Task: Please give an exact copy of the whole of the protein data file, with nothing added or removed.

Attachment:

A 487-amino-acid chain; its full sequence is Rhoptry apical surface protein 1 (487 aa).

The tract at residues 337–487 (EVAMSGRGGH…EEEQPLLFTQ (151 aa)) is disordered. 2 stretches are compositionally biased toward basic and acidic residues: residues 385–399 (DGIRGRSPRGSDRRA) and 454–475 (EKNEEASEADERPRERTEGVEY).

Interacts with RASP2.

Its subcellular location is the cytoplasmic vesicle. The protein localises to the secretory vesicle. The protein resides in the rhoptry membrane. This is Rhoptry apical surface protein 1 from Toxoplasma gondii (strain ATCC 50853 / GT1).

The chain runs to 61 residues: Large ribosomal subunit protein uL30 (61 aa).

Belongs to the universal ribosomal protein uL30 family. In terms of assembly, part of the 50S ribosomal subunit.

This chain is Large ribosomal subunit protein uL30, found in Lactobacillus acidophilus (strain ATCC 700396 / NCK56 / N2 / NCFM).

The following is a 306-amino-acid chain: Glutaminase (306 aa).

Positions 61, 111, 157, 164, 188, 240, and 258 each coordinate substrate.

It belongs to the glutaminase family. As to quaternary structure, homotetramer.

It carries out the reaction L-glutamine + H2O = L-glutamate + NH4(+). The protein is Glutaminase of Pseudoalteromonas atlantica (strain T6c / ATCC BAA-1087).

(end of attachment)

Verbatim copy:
A 487-amino-acid chain; its full sequence is Rhoptry apical surface protein 1 (487 aa).

The tract at residues 337–487 (EVAMSGRGGH…EEEQPLLFTQ (151 aa)) is disordered. 2 stretches are compositionally biased toward basic and acidic residues: residues 385–399 (DGIRGRSPRGSDRRA) and 454–475 (EKNEEASEADERPRERTEGVEY).

Interacts with RASP2.

Its subcellular location is the cytoplasmic vesicle. The protein localises to the secretory vesicle. The protein resides in the rhoptry membrane. This is Rhoptry apical surface protein 1 from Toxoplasma gondii (strain ATCC 50853 / GT1).

The chain runs to 61 residues: Large ribosomal subunit protein uL30 (61 aa).

Belongs to the universal ribosomal protein uL30 family. In terms of assembly, part of the 50S ribosomal subunit.

This chain is Large ribosomal subunit protein uL30, found in Lactobacillus acidophilus (strain ATCC 700396 / NCK56 / N2 / NCFM).

The following is a 306-amino-acid chain: Glutaminase (306 aa).

Positions 61, 111, 157, 164, 188, 240, and 258 each coordinate substrate.

It belongs to the glutaminase family. As to quaternary structure, homotetramer.

It carries out the reaction L-glutamine + H2O = L-glutamate + NH4(+). The protein is Glutaminase of Pseudoalteromonas atlantica (strain T6c / ATCC BAA-1087).